8th May 2019. The day any Spurs fan will never forget.
The scene was the Amsterdam Arena, Tottenham were trailing Ajax 2-0 at half-time, having already lost the first leg of the Champions League Semi-final 1-0 at Tottenham. Surely another missed opportunity for Spurs?
Tottenham were notably without Harry Kane so being 3-0 down (Agg) with 45 minutes to go away from home, against an Ajax side who'd beat both Juventus and Real Madrid, a comeback didn't seem likely.
Tottenham came out in the second half like a team on a mission, a team that believed when no one else did. One man stands out amongst the rest- Lucas Moura.
Lucas scored in both the 55th and 59th minutes, meaning that Spurs had half an hour to get that elusive goal that would send us to the Champions League final.
5 minutes were added onto the 90, with 10 seconds left. Spurs were heading home...
94:54-Moussa Sissoko punts the ball into Fernando Llorente
94:58– Llorente touches the ball into the feet of Dele Alli
94:59– Dele without looking flicks the ball into the box and the direction of Lucas Moura
Here’s Dele Alli, here’s Lucas Moursa, OHHHHH AND HE’S DONE ITDarren Fletcher- BT Sport commentator
Spurs were in the Champions League final, and despite not winning the final, the manner of that comeback made us (temporarily) feel like Champions of Europe.
I've since visited the Amsterdam Arena and the Ajax supporters were happy for Spurs - a club Ajax have shared a special relationship with since the '70s. The Amsterdam Arena is the scene of my favourite sporting memory and it'll take a lot to change that.
Thank you Lucas. Thank you Poch.
There aren’t enough words on this planet I can use to describe how this sporting memory makes me feel. Everything about watching that freekick fly into the top right corner was pure ecstasy.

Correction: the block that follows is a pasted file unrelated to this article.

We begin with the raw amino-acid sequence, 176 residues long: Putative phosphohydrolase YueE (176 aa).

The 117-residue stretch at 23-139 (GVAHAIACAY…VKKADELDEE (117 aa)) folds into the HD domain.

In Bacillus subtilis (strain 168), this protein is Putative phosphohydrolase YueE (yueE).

I was around 6 hours away from heading to Manchester Airport with a few of my mates from school, watching perhaps the biggest game in England’s recent history as we took on Croatia in the 2018 World Cup Semi-Final. What do you know, England get a free-kick within the first 5 minutes of the game, and with no Trent at this tournament only one man steps up to take it: Kieran Trippier.
I wasn’t expecting much of it, maybe a light shot just to test the keeper early on, but he went on to defy expectation, as the ball curled elegantly around the wall, placing it so top bins that some may Subasic is still picking it out to this day. I’m screaming and running around my living room, tears balling up as I envision England making it to a World Cup Final.
And then Perisic equalises in the 68’ minute.
As we approach extra time I just keep thinking “Oh god, not another penalty shoot-out”. But Mandzukic gives me a helping hand, as he squeezes it past Pickford in the 109’.
Those 120 minutes are perhaps my happiest, and saddest, as an England fan.